As sure as students return to campus in autumn, this is the time of year when Starbucks releases its Pumpkin Spice Latte, a beverage that seems to have a particularly vocal following. I’ve ordered it myself. It’s sweet and scented and, unless you hold the cream, very rich.
Recently I’ve noticed a pushback, though, and not from health-conscious types. People are complaining about the absence of pumpkin in pumpkin spice latte, as if this were the coffee drinkers’ equivalent of a WikiLeak.
This all went down in the last month:
- Facebook comment: "As I know from my rednecky upstate second hometown. ... "
- Email from a friend: "This morning I was thinking that my hairdresser is getting so Jesus-y with me."
- Headline from the Baltimore City Paper: "College Guys, Stop Being So Rapey."
- Homer Simpson line, to Bart: “Hey, boy, we’re supposed to be acting religiousy." (Admittedly, this came from a 2010 episode, "The Greatest Story Ever D'Oh'ed," but I saw it a couple of weeks ago durin...
My favorite question word is: Why?
Because, as journalists and children know, it’s the best way to get people talking.
Questions are different from statements. If you’re listening to a statement (I’m happy with this), you aren’t expected to do anything. But a question calls for a response.
The least response is to a yes/no question. (Are you happy? Yes.)
An interviewer can get more out of a person by asking a wh- question: who, where, when, what.
Who? (a person).
Where? (a place).
When? (a …
Steven Pinker: “So cliché” is so not good.
The other week, I got an email that referred to an online article I wrote last year, “7 Grammar Rules You Really Should Pay Attention To.” The email read, in its entirety: “There are three grammar errors in the title of your article.”
I was pretty sure that one of the alleged errors was using a preposition to end a sentence with, which isn’t an error, and isn’t really a question of grammar. But I couldn’t figure out the other two, so, against my better …
Once upon a time, during the Cold War in the latter part of the 20th century, somebody pointed out that each of the nations of the earth belonged to one of three worlds. The first was ours, the world of the developed and more-or-less-democratic countries. The second was the world of our enemies, the Communist bloc, led by the Union of Soviet Socialist Republics and including its European satellites along with China, Cuba, North Vietnam and the like. The third world was the leftovers…
The organization campaigning for a No vote in the September 18 Scottish independence referendum chose as its name, and initially its primary slogan, the phrase “Better Together.” Recently the campaign has been floundering, and showing signs of panic. Its political missteps have been much discussed in Britain. But the vagueness and evasiveness of the “Better Together” slogan has not occasioned much comment.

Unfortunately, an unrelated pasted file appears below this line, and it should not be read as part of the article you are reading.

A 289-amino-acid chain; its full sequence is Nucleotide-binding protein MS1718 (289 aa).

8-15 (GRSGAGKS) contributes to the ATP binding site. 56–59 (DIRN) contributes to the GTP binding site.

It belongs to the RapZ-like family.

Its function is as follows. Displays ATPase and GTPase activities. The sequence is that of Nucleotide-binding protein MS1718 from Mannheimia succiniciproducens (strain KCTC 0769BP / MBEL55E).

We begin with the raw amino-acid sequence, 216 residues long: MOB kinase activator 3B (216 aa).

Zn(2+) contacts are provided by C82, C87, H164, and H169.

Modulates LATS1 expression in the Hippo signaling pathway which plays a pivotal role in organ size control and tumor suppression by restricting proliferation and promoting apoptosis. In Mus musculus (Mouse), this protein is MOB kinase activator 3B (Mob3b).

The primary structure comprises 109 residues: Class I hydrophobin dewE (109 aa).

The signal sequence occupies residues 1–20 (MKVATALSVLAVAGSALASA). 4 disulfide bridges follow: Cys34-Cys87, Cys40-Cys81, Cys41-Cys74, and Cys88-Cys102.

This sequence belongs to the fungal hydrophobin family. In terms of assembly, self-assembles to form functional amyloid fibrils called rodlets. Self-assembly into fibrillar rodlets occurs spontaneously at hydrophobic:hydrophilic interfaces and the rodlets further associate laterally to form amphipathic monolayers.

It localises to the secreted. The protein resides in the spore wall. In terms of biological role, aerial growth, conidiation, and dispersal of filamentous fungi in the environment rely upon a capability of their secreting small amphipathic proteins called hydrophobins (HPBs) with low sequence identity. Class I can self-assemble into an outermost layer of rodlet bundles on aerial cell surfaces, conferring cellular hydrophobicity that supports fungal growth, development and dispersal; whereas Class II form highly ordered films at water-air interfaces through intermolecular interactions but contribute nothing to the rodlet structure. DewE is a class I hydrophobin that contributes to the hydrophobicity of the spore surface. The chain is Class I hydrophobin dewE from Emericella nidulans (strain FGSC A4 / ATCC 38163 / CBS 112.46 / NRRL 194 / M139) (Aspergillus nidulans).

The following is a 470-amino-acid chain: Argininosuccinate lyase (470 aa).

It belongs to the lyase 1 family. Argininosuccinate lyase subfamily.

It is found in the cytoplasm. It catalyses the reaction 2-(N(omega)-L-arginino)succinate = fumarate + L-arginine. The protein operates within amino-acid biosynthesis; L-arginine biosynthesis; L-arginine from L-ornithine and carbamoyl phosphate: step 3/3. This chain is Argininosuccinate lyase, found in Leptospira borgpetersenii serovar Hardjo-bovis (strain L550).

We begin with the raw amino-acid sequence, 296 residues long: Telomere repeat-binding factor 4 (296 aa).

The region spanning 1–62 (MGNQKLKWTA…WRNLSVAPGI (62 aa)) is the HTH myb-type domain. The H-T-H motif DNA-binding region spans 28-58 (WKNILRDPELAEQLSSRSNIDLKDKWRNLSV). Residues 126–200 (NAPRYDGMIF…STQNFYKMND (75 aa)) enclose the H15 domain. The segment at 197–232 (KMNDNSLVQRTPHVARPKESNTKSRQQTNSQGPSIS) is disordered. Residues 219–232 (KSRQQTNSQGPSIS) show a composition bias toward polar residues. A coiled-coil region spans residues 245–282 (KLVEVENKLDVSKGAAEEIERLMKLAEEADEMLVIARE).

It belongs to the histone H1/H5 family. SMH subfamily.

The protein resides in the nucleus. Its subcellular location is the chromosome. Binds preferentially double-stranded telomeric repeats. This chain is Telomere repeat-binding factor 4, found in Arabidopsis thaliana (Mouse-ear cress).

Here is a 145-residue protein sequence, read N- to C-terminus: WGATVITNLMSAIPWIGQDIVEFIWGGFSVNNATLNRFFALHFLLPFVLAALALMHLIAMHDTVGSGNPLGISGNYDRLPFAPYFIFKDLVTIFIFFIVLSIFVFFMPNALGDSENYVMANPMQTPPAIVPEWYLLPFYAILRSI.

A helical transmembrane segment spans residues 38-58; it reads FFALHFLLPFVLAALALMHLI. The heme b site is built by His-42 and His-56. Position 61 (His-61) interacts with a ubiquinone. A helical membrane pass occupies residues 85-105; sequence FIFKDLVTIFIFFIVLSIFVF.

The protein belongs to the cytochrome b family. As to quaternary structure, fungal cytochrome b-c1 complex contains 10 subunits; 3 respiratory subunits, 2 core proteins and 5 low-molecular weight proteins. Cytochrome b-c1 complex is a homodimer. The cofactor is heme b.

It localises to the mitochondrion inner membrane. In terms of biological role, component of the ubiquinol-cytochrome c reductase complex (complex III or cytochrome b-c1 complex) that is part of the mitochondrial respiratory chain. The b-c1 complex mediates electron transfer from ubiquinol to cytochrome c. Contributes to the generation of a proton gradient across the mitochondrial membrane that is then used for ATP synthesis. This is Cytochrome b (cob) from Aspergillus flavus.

Better together is an adjective phrase [or sometimes, as a commenter below reminds me, an …
I’ve always envied people born in small countries like Belgium who grow up learning several different languages. And while I remain stumped by languages written in any script other than the Latin alphabet, I still dream of unencumbered months when I can get started on basic Mandarin.
I am also a fiction writer, who believes that there are uses to which language can be put that are different in kind, not just in degree, from the uses of everyday communication; that language, for the poet, is oil …
I think email is one of the best things to happen to college teaching in the last 15 years.
I have felt compelled to defend the virtues of email for the past 10 days or so in the wake of a piece in Inside Higher Ed that describes the success of a Salem College faculty member’s policy that bans almost all student emails. The quoted policy from the syllabus allows students to use email only to set up face-to-face meetings. (Tucked later in the article where I think readers might miss it is a not…
|The common mature musicians also the recent liturgy providers are looking to satisfy additional Herculean, personalised liturgies to tarry fore of the conflict.
The story behind this strange sentence was first told by Times Higher Education
and has since been summarized (often inaccurately) by more than 7,000 other news sources. Lucy Ferriss alluded to it
here on Lingua Franca last week. Its reference to musicians and liturgies might suggest a musical or religious theme. But no, this se…
I spent Labor Day weekend at a grown-up camp for world-music singers in northern Vermont, a happy retreat to the only thing I ever liked about camp, which was all the group sings after dinner. The rude toilet stalls by the women’s cabins had the usual country warnings about flushing sanitary products, cautioning that doing so “will not only mean more work for the maintenance crew, but will also mean one less toilet for you to use until it is fixed.”
I had been mulling over my recent wrist-slappi…